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White House slams media rolein Quran furor

The White House said Tuesday that the U.S. image abroad had suffered irreparable damage from a now-retracted Newsweek article alleging that American interrogators at Guantanamo Bay desecrated the Quran.
/ Source: The Associated Press

The White House said Tuesday that the U.S. image abroad had suffered irreparable damage from a now-retracted Newsweek article alleging that American interrogators at Guantanamo Bay desecrated the Quran, the Muslim holy book.

The administration used the Newsweek incident to criticize the practices of other, unnamed news organizations. “One of the concerns is that some media organizations have used anonymous sources that are hiding behind that anonymity in order to generate negative attacks,” presidential spokesman Scott McClellan said.

Newsweek at first apologized for its story and then retracted it under heavy pressure from the administration. The White House blamed the magazine’s account for triggering deadly anti-American protests in Afghanistan last week in which police fired on demonstrators and killed about 15 people.

Call for damage control
The administration called on Newsweek to explain how it got the story wrong and to report on U.S. military practices intended to ensure that the Quran is handled with respect. The State Department told its embassies to spread the word abroad that America respects all religious faiths.

A two-page cable sent to all U.S. diplomatic posts told the ambassadors to inform host governments and local media that Newsweek had retracted its report that investigators found evidence interrogators desecrated the Quran.

The Pentagon has found nothing to substantiate allegations of Quran desecration, the cable said, adding, “The U.S. government will continue to investigate all credible allegations of misconduct and will take action against those responsible if the allegations are substantiated.”

The Newsweek account comes on the heels of the Abu Ghraib prison abuse scandal — an episode which humiliated the United States, outraged the Arab world and provoked worldwide condemnation. The White House said the Newsweek account had caused further harm.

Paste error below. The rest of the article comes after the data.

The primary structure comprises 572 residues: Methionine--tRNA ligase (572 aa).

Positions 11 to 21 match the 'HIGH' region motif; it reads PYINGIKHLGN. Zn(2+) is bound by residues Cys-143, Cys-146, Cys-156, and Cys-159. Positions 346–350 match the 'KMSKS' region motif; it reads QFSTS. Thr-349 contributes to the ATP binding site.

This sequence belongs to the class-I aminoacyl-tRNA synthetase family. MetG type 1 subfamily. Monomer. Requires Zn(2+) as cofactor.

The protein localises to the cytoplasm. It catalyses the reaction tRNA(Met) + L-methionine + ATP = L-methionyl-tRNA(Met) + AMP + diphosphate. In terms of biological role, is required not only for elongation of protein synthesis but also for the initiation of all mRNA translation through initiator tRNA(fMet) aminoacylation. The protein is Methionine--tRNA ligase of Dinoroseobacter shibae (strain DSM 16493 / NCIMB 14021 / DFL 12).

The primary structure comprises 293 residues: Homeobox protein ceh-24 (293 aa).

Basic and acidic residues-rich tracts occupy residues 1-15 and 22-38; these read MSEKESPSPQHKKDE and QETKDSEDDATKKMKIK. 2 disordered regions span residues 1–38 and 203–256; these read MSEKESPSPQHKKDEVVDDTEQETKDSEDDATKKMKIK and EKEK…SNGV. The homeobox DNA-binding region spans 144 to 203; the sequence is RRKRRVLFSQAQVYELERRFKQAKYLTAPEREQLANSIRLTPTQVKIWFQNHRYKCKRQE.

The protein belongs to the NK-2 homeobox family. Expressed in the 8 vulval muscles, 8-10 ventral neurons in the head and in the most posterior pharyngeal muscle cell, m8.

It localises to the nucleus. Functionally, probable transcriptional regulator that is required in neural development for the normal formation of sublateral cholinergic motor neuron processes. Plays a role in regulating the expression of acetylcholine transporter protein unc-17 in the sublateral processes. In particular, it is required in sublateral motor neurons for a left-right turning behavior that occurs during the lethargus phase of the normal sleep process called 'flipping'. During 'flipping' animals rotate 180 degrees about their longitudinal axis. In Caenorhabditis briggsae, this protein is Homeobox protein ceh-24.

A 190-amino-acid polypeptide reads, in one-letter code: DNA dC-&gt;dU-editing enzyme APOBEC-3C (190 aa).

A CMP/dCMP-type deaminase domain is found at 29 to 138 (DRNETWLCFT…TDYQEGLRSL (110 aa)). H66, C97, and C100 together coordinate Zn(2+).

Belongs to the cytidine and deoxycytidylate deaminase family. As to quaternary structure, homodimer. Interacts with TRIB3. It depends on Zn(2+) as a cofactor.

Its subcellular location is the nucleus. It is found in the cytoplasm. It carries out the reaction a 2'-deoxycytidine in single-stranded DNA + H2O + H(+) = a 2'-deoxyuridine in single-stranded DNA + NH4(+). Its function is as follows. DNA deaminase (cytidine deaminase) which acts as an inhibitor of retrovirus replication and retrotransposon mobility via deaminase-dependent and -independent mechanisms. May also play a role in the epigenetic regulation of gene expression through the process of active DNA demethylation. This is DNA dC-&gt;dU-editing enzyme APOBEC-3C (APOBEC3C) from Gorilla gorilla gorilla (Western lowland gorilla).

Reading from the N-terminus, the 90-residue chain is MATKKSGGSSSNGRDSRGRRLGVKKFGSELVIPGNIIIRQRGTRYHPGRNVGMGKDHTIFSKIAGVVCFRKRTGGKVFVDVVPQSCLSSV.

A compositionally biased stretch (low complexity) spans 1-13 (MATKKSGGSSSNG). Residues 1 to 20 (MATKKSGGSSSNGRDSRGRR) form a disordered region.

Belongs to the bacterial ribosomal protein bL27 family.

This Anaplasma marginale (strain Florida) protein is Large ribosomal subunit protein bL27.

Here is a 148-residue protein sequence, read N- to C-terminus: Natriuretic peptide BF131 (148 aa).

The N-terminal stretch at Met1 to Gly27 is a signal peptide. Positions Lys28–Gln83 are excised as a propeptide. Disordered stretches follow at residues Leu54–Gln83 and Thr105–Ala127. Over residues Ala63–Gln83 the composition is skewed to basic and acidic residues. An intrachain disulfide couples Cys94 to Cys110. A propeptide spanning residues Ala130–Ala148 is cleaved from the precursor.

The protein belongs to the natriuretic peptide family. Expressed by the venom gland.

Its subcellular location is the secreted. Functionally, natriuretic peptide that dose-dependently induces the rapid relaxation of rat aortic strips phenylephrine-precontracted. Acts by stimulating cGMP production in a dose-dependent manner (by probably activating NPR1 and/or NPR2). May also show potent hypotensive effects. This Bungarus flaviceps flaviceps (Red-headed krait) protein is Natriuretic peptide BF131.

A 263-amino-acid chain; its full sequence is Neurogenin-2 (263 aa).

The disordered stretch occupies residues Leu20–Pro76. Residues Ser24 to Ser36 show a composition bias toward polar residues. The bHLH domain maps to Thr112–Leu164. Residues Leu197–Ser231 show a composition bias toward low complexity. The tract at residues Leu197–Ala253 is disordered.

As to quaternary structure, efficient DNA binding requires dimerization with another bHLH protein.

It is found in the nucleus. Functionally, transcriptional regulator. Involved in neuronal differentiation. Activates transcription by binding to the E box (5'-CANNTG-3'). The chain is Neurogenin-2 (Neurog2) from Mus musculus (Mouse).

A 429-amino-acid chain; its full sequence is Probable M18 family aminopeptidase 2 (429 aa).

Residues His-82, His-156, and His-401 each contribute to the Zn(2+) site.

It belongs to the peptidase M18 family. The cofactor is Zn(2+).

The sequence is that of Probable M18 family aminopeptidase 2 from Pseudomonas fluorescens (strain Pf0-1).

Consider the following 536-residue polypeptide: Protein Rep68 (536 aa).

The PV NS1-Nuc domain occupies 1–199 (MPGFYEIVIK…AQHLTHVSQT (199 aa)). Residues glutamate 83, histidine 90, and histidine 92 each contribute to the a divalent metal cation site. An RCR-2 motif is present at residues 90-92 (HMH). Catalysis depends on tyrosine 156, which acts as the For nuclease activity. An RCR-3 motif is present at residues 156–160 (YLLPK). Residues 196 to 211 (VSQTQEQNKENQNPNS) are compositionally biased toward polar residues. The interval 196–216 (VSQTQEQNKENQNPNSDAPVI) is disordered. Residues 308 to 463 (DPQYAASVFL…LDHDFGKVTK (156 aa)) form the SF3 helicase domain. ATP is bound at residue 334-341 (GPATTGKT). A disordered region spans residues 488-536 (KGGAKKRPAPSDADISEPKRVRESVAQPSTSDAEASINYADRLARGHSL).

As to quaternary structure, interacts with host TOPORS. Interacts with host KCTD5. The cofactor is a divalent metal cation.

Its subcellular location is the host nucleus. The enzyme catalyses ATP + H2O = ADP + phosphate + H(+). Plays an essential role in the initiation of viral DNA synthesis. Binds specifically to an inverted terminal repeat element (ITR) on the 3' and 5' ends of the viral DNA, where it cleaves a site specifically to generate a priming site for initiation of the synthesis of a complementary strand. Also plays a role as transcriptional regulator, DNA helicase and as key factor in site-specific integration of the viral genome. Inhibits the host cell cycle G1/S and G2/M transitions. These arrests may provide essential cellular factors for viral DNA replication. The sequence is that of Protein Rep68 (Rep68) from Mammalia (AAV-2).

McClellan said Newsweek would have to decide what it should do to set the record straight. “All we’re saying is that we would encourage them to help undo the damage that has been done,” he said. “Some of it’s not going to be able to be undone, some of it is lasting.” He said that Newsweek “certainly has the ability” to help repair the damage. “They are a widely-published magazine.”

Kabul weighs in
Afghanistan’s government said Newsweek should be held responsible for damages caused by the demonstrations. In Kabul, Afghan presidential spokesman Jawed Ludin said the government suspected that “elements from within and outside Afghanistan” had helped turn peaceful protests violent.

Last week, Gen. Richard Myers, chairman of the Joint Chiefs of Staff, said U.S. commanders believed local political factions — and not the report about the alleged desecration — were driving the violence in Afghanistan.

The Newsweek account was not the first allegation about U.S. personnel desecrating the Quran at Guantanamo Bay. British and Kuwaiti detainees had alleged last year that they witnessed U.S. personnel flushing a Quran down the toilet. The Pentagon has been unwilling to say whether the earlier allegations were investigated.

On Tuesday, Pentagon spokesman Lawrence Di Rita said the earlier allegations weren’t considered credible.

Pentagon: No substance
Di Rita took issue with one aspect of the State Department cable, saying no specific allegation of desecration of the Quran has been investigated, as the cable suggests. Instead, he said that as a result of the Newsweek article, the military is conducting a basic review of how it handles the Quran and other religious items.

Later, the military said it was also trying to determine whether there were any “corroborated incidents” of mishandling the Quran by U.S. personnel.

Still, Di Rita said, “We certainly have found nothing that would give any substance to the Newsweek story in this regard.”

Daniel Klaidman, Newsweek’s Washington bureau chief, said Tuesday in an interview on CBS’ “The Early Show” that the magazine will “continue to look at how we put together this story, learn from mistakes that we’ve made and make improvements that are appropriate as we go along.”